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Mother Irene and baby, the first patients attended by UBC midwifery student Aisia Salo
Mother Irene and baby, the first patients attended by UBC midwifery student Aisia Salo

UBC Reports | Vol. 52 | No. 9 | Sep. 12, 2006

Midwives Without Borders

In the midwifery unit, Ward 14, where we have been working so far, there are about 20–30 births a day. The facilities are very basic. Only low-risk women can deliver here, so if they have complications or have had more than five babies, we don’t see them. About four or five midwives are on staff at any one time. Women come in alone and get assessed (have the abdomen palpated, fetal heart auscultated, and history taken) and then are sent home or to the labour area. This consists of one large room with bare beds.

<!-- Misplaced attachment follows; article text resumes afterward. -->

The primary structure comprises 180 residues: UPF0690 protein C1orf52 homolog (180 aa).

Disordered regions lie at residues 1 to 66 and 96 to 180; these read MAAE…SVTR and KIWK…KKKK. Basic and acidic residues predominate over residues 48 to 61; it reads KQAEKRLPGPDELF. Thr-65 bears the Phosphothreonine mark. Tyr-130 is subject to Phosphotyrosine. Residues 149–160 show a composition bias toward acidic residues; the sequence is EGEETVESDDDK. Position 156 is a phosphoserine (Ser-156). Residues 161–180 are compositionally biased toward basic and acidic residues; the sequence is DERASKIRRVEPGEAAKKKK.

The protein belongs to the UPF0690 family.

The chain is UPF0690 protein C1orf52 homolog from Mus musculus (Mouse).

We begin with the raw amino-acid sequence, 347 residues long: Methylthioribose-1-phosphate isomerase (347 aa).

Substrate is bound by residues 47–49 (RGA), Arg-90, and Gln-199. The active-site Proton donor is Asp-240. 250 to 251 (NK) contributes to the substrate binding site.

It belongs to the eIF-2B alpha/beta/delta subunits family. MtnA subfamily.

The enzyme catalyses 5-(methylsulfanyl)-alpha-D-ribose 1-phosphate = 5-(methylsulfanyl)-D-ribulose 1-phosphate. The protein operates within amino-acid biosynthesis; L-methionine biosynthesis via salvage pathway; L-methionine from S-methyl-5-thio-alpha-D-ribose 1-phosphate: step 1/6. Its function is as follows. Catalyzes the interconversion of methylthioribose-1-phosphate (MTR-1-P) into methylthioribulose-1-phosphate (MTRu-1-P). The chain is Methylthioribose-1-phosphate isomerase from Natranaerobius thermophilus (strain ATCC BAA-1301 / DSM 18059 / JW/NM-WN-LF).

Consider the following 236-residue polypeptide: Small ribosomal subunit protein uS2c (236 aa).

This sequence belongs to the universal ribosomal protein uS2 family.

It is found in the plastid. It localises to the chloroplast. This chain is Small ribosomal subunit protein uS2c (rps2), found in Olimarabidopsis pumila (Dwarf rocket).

The women are required to purchase supplies to bring with them: four pairs sterile gloves, two pieces of plastic to cover the bed, a roll of cotton wool (in place of sponges and pads), a razor blade to cut the cord, two syringes for oxytocin, and a cloth to dry and wrap the baby. These cost about $2 or so.

The monitoring in labour consists of vaginal exams every four hours or so, as at home, and once in awhile (maybe once or twice during labour) they use a metal Pinard horn to listen to the baby. There is one blood pressure cuff, which doesn’t seem to get used, and I don’t think they have a thermometer, nor do they take the maternal pulse. The oxygen, suction, and autoclave are all in disrepair and don’t work. They do have bag-and-masks.

There are experienced midwives. When the women feel like pushing, they call for the midwife and move into the delivery room, which has two tables. They lay their piece of plastic out and climb up, and push out their babies.

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From: Midwifery students Aisia Salo and Chloe Dayman
Hospitals in Kampala and Masaka, Uganda

Third-year midwifery students Aisia Salo and Chloe Dayman, both of Victoria, B.C., spent six weeks attending births in Kampala and Masaka, Uganda, as part of a partnership between UBC and Makerere University, Uganda. They posted this note about their work on their blog


Last reviewed 22-Sep-2006

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